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A Mother Tongue Without a Country : Yiddish Is the Common Language of Many Jews Seeking Their Roots

September 17, 1989|MATHIS CHAZANOV | Times Staff Writer

Yiddish has been dying a slow death for at least 50 years, but lovers of the Jewish language of Eastern European villages and East Coast immigrant slums still cling to the mame-loshn , their mother tongue, even in Southern California.

They go to literary lectures, informal discussion groups, classes and songfests. Orthodox Jews sometimes debate the Talmud in Yiddish. Old people on bus benches in Jewish neighborhoods gossip in the language of their youth. And a small but growing number of younger Jews who grew up speaking English are turning to Yiddish studies.

This much activity might have surprised the pioneers of the Los Angeles Yiddish Culture Club, who drew up a 50-year charter when they staged their first evening of tea and cake in 1926. Even then, Yiddishists were worried that America would prove rocky ground for their transplanted tongue .

Sixty-three years later, the club still stages a formal program every Saturday night from October through June at the Institute of Jewish Education on 3rd Street in the Fairfax District, but no one knows how long it will last.

In fact, no one really knows how many Yiddish speakers there are--either in Southern California, home to an estimated 700,000 Jews, or in the world at large.

"While the use of the language as a primary vernacular has been declining, interest in it, both sentimental and seriously intellectual, has been rising," says the Jewish Encyclopedia. "(T)he measurement of the present knowledge of Yiddish . . . requires tools far subtler than those of ordinary censuses."

But there is no doubt that the number has been shrinking. Joshua Fishman, a sociolinguist who teaches at Yeshiva and Stanford universities, said there may be 3.5 million Yiddish speakers in the world today, including about 1.25 million in the United States, compared to an estimated 12 million worldwide and just under 3 million in this country on the eve of World War II.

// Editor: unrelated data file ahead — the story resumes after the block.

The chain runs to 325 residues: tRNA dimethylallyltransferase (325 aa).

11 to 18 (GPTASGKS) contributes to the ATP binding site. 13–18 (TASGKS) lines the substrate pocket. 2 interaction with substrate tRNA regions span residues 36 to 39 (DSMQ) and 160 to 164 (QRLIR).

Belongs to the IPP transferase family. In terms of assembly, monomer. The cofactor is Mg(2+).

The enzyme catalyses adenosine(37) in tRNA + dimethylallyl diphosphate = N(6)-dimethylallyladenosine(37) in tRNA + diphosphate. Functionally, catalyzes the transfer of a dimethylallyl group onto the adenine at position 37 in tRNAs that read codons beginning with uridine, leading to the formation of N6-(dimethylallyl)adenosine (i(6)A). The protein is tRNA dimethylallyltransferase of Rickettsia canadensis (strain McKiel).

Yiddish (the name literally means Jewish) has its roots in the Dark Ages, when Jews who lived in southern France and northern Italy migrated into what is now Germany.

They spoke their own language, similar to the Romance languages of that day, but exchanged it for a form of medieval German, adding words from Hebrew and using the Hebrew alphabet.

Modern Yiddish emerged as they gradually moved to Eastern Europe. It is distinct from modern German, with words folded in from Hebrew and the Slavic and Romance languages like so many raisins in a New Year's koylitsh (egg bread).

From the early 1800s on, as more worldly Jews became a part of the cultures around them, some looked down on Yiddish as a zhargon, the language of ignorant village folk.

But that ignored a rich literary tradition that goes back at least as far as 1272, and a secular Yiddish literature that flowered from the middle of the 19th Century on. Novels, plays, poetry and newspapers appeared in the language, along with prayer books and translations from the Bible.

In waves of emigration in the late 19th and early 20th centuries, about 7 million European Jews spread the language to the United States, Canada, South America and what is now Israel.

But others stayed behind. Most of them were gassed or shot or died of cold and hunger in concentration camps after Nazi forces conquered the Jewish centers of Eastern Europe. Of the 6 million Jews put to death during World War II, about 5 million were Yiddish speakers, Fishman said.

By then, Hebrew had become the language of the Jewish settlers in Palestine. In Stalin's Soviet Union, Yiddish and all other aspects of Jewish culture were stifled. And in the United States, Yiddish was often discarded as worn-out baggage from the old country.

"The emphasis was Americanization," recalled Irving Teitelbaum, 67, a building contractor who arrived in Chicago from Poland 50 years ago. "One week after I came to this country my brother schlepped me to night classes and said, 'Learn English.' "

Now, except for some ultra-religious enclaves in Israel and the East Coast, and a small circle of secularists in New York whose Yiddish-language nursery school is so popular that it has a waiting list, there is nowhere left where Yiddish is the common language.

Which is not to say that Yiddish is quite dead yet.

The kultur klub (pronounced "cool-toor kloob") has extended its stay indefinitely at the Institute of Jewish Education, and classes at the Workmen's Circle, Santa Monica College and the West Valley Jewish Community Center had 147 students at last count.

"We lose people every year, simply because of the fact that people are dying," said Moshe Cohen, 78, president of the Los Angeles Yiddish Culture Club. "But somehow we find people who've exchanged playing cards on Saturday evenings for something more creative. We have a half-dozen young people too."

About 100 senior citizens gather there once a week for lectures, musical programs, tea, cake and a chat.

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